These photos were shot at a very small bar on the campus of The Ohio State University in Columbus, Ohio, USA, and as such, the lighting was not very conducive to someone wanting to photograph arguably the greatest bluesman of all-time. As a matter of fact, of the two or three rolls of film I shot that night, only one print actually looked worthy of posting on my blog. All others came back underdeveloped. With the use of my computer, I was able to adjust both the color and contrast levels to make them presentable. The one print that looked halfway decent did not even make the final cut to this post. Instead of shooting only two or three rolls of thirty-six exposure film that night, if I had a digital camera back then, I most likely would have shot a thousand photos that night, if not more.

I have always thought the location of this show was Stache’s & Little Brothers. However, when doing some research, it seems the location was a place called High Street Brewing Company, but this might be the same locale, only under a different name. The date of the show was either Sunday February 8, 1981 or Tuesday November 3, 1981, as it seems that Waters played at this bar twice during that year.

Muddy Waters passed away in Chicago on April 30, 1983. The blues are rock and roll and Muddy Waters is the blues!

Steven H. Spring
Earth

A Tale Of Two Parties (Apologies To Charles Dickens)

November 10, 2016

Less than twenty-four hours after the Republican Party candidate pulled off the biggest upset this year, no, make that number two behind Penn State pulling off a huge upset in a Happy Valley white-out against the Buckeyes, President Obama invited the president-elect, who mocked Obama for years, to the White House to discuss the peaceful transfer of power come January. Whatever happened to the president-elect’s investigation into the president’s birth and religion, the results of which we were told is gonna shock us?

Eight years ago, on the day President Obama was first sworn into office, Republican Congressional leaders met at the Caucus Room restaurant to make sure the “uppity” first-term Senator from Illinois was a complete failure, in effect the most perfect example of putting party over country. Especially considering the disastrous economy he inherited. Or a world economy on the brink of a catastrophic meltdown, due to the Wall Street mess. Not to mention the two longest wars in U.S. history, both unfunded and still ongoing. Also unfunded were two massive tax cuts, benefiting mainly the wealthy elite, as well as the Medicare prescription drug program.

Senate Majority Leader Mitch McConnell had the audacity to announce his number one priority was seeing Barack Obama a one-term president. He couldn’t even get that right!!!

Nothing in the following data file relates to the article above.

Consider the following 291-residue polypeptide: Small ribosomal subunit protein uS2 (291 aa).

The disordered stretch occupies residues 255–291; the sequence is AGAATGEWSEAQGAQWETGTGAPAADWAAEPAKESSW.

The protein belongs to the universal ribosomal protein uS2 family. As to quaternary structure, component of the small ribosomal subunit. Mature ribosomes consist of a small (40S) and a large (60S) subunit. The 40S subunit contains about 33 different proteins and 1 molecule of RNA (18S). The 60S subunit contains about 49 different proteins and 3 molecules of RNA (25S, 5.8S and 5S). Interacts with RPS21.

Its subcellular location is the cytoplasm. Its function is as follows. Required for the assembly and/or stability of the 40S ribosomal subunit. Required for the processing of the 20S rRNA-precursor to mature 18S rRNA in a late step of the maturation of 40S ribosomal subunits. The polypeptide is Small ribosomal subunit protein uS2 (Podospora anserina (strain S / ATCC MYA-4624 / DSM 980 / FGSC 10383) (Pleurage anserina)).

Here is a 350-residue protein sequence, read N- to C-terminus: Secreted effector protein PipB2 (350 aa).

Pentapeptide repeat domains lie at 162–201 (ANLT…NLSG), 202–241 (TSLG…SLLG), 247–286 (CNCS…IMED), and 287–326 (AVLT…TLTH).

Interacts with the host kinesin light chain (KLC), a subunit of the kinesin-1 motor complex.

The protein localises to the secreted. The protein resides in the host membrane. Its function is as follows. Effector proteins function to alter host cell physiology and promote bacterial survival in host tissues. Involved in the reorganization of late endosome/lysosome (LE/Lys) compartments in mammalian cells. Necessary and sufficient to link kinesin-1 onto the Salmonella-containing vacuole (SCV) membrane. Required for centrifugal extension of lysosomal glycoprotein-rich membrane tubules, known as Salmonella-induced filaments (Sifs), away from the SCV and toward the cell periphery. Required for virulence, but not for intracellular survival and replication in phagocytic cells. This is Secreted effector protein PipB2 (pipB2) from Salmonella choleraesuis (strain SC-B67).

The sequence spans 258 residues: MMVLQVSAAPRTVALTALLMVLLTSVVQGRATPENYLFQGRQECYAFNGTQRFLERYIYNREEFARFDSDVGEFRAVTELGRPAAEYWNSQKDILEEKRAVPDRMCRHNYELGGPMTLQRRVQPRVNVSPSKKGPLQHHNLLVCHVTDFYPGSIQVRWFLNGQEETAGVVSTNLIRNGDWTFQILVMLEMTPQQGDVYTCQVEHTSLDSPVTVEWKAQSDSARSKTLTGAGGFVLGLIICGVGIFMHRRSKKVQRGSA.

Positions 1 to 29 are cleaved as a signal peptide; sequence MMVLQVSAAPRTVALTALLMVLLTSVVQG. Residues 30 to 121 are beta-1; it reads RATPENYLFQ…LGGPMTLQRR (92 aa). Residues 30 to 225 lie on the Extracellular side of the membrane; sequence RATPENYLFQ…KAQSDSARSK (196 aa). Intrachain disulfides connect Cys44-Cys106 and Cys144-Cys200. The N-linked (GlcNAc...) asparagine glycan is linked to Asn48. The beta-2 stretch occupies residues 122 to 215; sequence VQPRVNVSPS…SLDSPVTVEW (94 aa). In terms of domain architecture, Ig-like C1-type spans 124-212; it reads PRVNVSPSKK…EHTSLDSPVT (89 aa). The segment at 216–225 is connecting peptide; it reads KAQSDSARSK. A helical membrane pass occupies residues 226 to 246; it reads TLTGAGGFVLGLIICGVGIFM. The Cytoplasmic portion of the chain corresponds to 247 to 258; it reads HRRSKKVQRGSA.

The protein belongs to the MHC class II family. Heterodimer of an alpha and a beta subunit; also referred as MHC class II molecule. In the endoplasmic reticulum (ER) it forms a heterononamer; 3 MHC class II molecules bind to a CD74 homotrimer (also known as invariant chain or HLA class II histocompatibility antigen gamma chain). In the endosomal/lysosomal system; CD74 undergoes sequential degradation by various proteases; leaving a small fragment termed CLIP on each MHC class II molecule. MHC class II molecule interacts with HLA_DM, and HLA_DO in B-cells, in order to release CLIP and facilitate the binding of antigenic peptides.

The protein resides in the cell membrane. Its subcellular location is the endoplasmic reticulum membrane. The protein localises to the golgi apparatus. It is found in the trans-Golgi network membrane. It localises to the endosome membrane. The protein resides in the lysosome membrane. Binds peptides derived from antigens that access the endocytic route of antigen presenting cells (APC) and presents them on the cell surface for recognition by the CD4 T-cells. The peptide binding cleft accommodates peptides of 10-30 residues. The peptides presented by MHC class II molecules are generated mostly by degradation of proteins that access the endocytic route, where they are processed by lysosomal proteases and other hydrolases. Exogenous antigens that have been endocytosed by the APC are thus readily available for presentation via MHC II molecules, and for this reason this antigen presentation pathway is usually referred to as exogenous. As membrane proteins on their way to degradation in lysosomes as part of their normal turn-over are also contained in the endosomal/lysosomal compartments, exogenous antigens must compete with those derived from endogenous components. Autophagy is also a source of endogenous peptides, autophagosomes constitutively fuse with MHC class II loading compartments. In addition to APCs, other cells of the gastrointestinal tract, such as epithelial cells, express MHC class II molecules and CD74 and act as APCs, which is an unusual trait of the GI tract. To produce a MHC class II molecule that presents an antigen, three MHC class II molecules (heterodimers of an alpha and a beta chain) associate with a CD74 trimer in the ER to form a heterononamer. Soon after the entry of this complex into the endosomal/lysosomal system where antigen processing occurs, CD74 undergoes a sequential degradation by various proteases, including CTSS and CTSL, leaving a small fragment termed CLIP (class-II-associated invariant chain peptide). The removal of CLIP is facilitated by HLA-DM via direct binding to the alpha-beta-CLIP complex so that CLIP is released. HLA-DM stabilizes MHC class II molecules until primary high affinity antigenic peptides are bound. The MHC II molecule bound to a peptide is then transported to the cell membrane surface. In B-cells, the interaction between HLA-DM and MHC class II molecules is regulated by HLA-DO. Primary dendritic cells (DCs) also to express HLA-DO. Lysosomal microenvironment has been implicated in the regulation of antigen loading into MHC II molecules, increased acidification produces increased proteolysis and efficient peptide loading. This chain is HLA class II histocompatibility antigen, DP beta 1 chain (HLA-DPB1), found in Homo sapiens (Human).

Steven H. Spring
Earth

U.S. Elections Are Rigged, Just Not In The Way Donald Trump Whines About

November 1, 2016

How is it that America, which prides itself on being the world’s all-time greatest democracy, is becoming less and less so with each and every election? Though technically a representative democracy in which we elect local and state officials, along with members of Congress to cast our votes for us, this concluding presidential season just might prove that we are anything but one.

On the Republican side of the wall separating the two parties, businessman, blowhard and national embarrassment on the world stage Donald Trump beat a field of sixteen other mostly uninspiring candidates by out-name calling them to win his party’s nomination. Trump is such a polarizing candidate that members of his own party took an anybody-but-Trump movement right up to the moment he accept the nomination during the Republican Convention held earlier this summer in Cleveland.

Even though Trump won his party’s nomination by winning more than the 1,237 delegates needed to win, he referred to the system as rigged. As Election Day finally approaches, he has begun a full-time campaign decrying the system as rigged and massive fraud will be committed on Election Day. Trump has gone as far as stating he will contest the outcome, unless of course he miraculously wins. With election fraud virtually nonexistent, and polls indicating that Hillary Clinton just might win in a landslide, it seems that Trump is getting his excuses in order when he loses the election, so that the final result will not be a blow to his enormous ego.